When I first entered publishing, back when dinosaurs roamed the earth, the folks at InterVarsity Press had a slogan for a reading program they were promoting: “Fifteen Minutes a Day Is Fifteen Books a Year.” The idea was that if you could give on average fifteen minutes a day to reading, over the course of a year you could read fifteen books.
Having been a math major (yes, even though I’ve spent most of my career in editorial, I was a math major–but that’s another story), I, well, did the math. Even for someone like me who was (and is) a very slow reader, doing about 250-plus words a minute, and maybe only reading five days out of every week, that’s still fifteen two-hundred page books. I found that very encouraging.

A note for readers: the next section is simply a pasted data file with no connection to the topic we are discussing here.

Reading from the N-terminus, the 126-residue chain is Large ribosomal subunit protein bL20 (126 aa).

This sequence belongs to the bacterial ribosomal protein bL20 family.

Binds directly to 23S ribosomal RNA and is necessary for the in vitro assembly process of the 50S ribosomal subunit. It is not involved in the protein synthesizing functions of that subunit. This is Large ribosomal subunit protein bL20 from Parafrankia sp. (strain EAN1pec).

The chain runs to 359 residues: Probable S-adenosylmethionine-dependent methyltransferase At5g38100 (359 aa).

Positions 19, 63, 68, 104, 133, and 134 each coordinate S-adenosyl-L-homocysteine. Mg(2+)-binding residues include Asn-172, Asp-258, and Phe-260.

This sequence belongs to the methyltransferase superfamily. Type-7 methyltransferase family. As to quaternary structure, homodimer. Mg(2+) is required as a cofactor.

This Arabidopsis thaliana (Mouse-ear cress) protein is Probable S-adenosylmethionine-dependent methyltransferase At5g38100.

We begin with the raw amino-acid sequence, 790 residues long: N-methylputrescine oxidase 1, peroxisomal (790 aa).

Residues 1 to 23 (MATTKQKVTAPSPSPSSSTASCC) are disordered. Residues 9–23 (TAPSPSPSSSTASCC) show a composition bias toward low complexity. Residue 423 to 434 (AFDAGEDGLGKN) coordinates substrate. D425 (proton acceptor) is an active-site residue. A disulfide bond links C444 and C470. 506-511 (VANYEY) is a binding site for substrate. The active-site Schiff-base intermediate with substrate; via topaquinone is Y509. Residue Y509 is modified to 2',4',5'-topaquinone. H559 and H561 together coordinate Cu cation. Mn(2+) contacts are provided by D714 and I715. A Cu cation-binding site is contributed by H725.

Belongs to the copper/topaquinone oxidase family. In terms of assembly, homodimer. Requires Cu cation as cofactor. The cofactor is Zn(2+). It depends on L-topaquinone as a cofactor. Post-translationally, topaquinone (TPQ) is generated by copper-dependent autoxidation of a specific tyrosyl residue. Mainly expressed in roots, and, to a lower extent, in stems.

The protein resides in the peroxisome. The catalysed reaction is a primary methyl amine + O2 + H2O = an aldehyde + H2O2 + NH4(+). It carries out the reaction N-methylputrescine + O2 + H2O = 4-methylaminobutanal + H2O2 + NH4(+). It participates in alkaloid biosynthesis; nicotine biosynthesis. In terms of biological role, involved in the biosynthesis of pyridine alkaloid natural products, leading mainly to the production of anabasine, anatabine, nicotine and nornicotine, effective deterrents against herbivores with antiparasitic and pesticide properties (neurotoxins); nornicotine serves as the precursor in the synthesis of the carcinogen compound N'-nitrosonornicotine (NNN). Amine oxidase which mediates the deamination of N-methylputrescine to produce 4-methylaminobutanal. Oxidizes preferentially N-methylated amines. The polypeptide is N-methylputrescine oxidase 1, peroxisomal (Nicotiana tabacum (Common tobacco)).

With a modest investment of time I could enrich and entertain myself with novels, self-help, history and a variety of other genres. I didn’t have to carve out huge blocks of time to get something done.
The sad truth is that about half the adults in the United States don’t even read one book a year. A sadder truth is that even many people in the book publishing industry do not read books. I know because they have told me so. OK, so maybe that’s not a big deal for people in accounting. But people in editorial, marketing and sales departments have told me this.
For personal development, reading is hard to beat. For professional publishing development, reading is essential.